Ventricular tachycardia is a wide complex tachycardia (WCT) that is typically associated with coronary artery disease or other significant heart disease.
The rapid rate, often in conjunction with poor baseline cardiac function, can produce cardiovascular instability. If this instability is not promptly treated, cardiovascular collapse will almost certainly ensue.
This has led to the position of treating all WCTs as ventricular tachycardia (VT) until proven otherwise.
For management purposes, it is important to attempt to differentiate between VT and supraventricular tachycardia (SVT) with aberrant conduction.
In some cases, the distinction between these two rhythms is not possible. As a result, management decisions must be made based upon the patient’s clinical situation and the electrocardiography (ECG) rhythm.
Mimics of Ventricular Tachycardia
There are numerous conditions that can mimic the appearance of VT on the ECG. These include, but are not limited to:
- SVT with aberrant conduction
- sinus tachycardia
- atrial fibrillation
- atrial flutter
- paroxysmal SVT
- multifocal atrial tachycardia
- Wolff-Parkinson-White syndrome
- Metabolic disorders (i.e., hyperkalemia)
- Toxic ingestions (i.e., medications that block the sodium channel).
In some of these conditions, the electrical impulse is delayed, or slowed, as it passes through the conduction system and ventricular myocardium. This results in a wide QRS complex.
The dysfunction in the intraventricular conduction system can be permanent or temporary. In some cases, abnormal conduction may only be seen at higher heart rates.
SVT with aberrant conduction
Due to the presence of a bundle branch block (BBB), SVTs due to these rhythms will demonstrate a wide QRS complex.
Wolff-Parkinson-White syndrome (WPW)
Wolff-Parkinson-White syndrome (WPW) is a form of ventricular preexcitation that involves an accessory conduction pathway between the atria and ventricles.
WPW patients are prone to develop a variety of supraventricular tachyarrhythmias, especially WPW-related atrial fibrillation and WCT.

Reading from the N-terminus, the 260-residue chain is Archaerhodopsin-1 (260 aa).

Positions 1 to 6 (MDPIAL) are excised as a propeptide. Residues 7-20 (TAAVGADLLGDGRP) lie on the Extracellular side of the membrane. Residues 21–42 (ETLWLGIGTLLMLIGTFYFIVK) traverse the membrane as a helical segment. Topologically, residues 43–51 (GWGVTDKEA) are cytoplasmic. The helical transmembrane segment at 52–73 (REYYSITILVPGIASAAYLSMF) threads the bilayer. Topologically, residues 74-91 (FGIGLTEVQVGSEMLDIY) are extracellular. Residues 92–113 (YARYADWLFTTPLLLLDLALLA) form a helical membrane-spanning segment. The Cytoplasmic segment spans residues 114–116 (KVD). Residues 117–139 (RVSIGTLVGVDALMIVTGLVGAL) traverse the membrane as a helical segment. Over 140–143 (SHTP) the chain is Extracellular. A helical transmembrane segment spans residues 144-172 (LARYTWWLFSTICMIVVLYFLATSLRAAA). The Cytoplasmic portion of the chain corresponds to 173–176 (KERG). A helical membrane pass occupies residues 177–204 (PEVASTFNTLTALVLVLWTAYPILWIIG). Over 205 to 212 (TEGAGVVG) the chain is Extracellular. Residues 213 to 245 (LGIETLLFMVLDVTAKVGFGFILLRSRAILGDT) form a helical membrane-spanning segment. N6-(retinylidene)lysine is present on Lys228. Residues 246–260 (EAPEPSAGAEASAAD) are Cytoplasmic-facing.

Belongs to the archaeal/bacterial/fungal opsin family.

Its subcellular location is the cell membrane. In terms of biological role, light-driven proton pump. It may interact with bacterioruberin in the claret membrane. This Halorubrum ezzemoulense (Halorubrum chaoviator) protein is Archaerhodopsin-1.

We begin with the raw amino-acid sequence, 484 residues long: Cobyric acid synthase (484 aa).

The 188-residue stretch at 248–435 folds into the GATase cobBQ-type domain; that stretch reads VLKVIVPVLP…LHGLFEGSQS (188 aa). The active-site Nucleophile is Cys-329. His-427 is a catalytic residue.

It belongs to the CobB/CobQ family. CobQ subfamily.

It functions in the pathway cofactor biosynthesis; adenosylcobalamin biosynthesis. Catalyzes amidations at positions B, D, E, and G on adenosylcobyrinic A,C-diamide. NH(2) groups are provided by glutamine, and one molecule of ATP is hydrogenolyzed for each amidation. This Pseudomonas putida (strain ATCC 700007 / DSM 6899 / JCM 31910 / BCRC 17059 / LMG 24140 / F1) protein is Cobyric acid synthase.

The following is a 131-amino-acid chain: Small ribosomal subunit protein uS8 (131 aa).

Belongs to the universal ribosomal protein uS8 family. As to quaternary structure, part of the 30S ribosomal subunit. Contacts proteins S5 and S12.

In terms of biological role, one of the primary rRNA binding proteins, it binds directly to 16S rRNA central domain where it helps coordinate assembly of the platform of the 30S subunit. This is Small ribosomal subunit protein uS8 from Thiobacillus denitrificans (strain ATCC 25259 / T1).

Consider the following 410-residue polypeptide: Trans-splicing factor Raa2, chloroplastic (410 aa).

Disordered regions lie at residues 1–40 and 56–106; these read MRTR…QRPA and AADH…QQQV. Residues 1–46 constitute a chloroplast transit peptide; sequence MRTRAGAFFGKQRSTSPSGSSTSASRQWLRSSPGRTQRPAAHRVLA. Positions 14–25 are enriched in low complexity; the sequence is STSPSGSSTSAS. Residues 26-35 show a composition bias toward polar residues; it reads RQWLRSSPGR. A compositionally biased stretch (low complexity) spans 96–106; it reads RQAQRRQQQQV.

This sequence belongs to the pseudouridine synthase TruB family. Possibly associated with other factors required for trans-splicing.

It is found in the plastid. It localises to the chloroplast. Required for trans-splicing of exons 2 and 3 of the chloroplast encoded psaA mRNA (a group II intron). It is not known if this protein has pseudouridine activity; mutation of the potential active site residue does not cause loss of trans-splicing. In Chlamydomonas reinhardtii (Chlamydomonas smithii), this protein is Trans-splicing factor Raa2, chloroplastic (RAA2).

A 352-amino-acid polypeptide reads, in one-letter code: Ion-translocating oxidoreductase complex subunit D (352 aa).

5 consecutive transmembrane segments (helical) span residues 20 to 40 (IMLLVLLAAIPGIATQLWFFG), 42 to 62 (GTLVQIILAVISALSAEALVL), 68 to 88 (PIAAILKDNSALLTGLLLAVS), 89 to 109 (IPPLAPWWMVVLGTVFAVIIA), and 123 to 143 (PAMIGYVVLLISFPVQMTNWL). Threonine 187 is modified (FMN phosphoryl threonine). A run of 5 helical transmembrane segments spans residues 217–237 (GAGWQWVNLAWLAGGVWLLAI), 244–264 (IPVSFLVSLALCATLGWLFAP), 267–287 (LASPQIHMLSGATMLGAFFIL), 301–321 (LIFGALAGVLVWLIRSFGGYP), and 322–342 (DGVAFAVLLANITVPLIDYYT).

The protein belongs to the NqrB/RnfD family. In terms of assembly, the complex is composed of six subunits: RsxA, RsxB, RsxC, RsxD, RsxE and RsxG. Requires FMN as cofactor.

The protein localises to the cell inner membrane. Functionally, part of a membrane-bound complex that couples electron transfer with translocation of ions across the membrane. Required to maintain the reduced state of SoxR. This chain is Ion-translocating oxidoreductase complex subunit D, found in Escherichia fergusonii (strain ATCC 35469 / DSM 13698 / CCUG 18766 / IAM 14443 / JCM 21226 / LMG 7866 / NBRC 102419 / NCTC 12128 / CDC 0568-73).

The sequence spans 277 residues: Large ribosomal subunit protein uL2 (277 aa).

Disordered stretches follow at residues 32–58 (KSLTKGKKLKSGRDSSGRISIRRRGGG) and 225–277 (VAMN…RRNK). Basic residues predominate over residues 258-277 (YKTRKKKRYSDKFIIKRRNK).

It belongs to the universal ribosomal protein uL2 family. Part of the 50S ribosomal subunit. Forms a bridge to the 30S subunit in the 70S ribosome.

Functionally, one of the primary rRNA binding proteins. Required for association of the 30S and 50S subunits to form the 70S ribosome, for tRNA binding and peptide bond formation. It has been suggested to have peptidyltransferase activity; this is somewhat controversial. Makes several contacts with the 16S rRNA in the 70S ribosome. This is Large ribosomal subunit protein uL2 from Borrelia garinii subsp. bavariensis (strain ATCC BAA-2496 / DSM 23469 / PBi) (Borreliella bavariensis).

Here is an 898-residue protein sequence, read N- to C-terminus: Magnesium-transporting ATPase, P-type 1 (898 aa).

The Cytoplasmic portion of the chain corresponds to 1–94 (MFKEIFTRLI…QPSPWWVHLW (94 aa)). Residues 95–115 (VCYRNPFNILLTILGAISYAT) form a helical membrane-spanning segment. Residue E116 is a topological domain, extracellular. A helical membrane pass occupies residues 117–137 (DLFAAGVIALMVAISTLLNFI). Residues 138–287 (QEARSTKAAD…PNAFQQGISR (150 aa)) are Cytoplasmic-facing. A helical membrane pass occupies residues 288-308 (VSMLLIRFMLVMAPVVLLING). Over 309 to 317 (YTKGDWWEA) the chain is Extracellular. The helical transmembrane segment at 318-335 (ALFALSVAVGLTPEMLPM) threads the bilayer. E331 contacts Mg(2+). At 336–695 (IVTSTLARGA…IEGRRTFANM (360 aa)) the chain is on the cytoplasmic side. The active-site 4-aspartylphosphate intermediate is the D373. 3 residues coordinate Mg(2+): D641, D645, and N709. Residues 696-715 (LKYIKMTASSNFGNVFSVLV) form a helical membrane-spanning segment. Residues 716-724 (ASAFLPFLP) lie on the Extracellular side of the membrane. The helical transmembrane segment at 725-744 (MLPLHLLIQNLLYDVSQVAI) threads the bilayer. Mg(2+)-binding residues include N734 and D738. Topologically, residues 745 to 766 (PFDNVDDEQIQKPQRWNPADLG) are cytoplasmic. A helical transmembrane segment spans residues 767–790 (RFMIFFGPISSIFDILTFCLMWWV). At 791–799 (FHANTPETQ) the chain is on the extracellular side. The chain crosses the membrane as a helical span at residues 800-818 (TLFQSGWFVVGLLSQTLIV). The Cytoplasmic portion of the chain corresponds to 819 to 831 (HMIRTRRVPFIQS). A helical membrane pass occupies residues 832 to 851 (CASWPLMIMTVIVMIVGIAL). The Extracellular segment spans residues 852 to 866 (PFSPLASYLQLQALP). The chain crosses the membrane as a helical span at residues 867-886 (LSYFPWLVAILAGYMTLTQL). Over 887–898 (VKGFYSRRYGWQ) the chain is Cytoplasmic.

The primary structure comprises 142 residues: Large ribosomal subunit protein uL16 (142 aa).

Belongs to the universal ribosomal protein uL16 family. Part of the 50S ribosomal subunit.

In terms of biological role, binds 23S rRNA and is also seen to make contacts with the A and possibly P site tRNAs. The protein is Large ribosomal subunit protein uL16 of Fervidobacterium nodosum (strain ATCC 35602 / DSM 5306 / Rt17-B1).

Severe hyperkalemia can also cause a rapid, wide complex rhythm that can easily be mistaken for VT. Hyperkalemia should be considered in any WCT where the heart rate is <120 beats per minute (bpm).
Sodium Channel Blockers
Medications that block the sodium channel (i.e., tricyclic antidepressants) produce a WCT that is often mistaken for VT.
In the case of hyperkalemia or sodium channel blocker toxicity, the administration of sodium bicarbonate can be both diagnostic and therapeutic.
Sinus tachycardia with an anterior ST-segment elevation myocardial infarction can mimic VT.
Lastly, ECG artifact can be mistaken for VT. Patient movement, poor electrode application, equipment malfunction, or electromagnetic interference can all cause ECG artifact and mimic the appearance of VT.
- SVT with aberrant conduction is a common mimic of VT.
- Consider hyperkalemia in any WCT where the heart rate is <120 bpm.
- Tricyclic antidepressant toxicity is well known to cause a WCT and should be considered in the differential diagnosis of VT.
- Patient movement, equipment malfunction, and poor electrode placement or contact cause result in artifact and mimic the appearance of VT.
- Consider WPW in the differential diagnosis of a WCT.
- deSouza IS, Peterson AC, Marill KA, et al. Differentiating types of wide-complex tachycardia to determine appropriate treatment in the emergency department. Emerg Med Pract. 2015;17:1–22.
- Jastrzebski M, Kukla P, Czarnecka D, et al. Comparison of five ectrocardiographic methods for differentiation of wide-QRS tachycardias. Europace. 2012;14:1165–71. https://academic.oup.com/europace/article/14/8/1165/464643
- Mattu A. ECG Pearls: beware the slow mimics of ventricular tachycardia. Emergency Physicians Monthly August 24, 2010. Available at: http://epmonthly.com/article/ecg-pearls-beware-the-slow-mimics-ofventricular-tachycardia . Accessed July 1, 2016.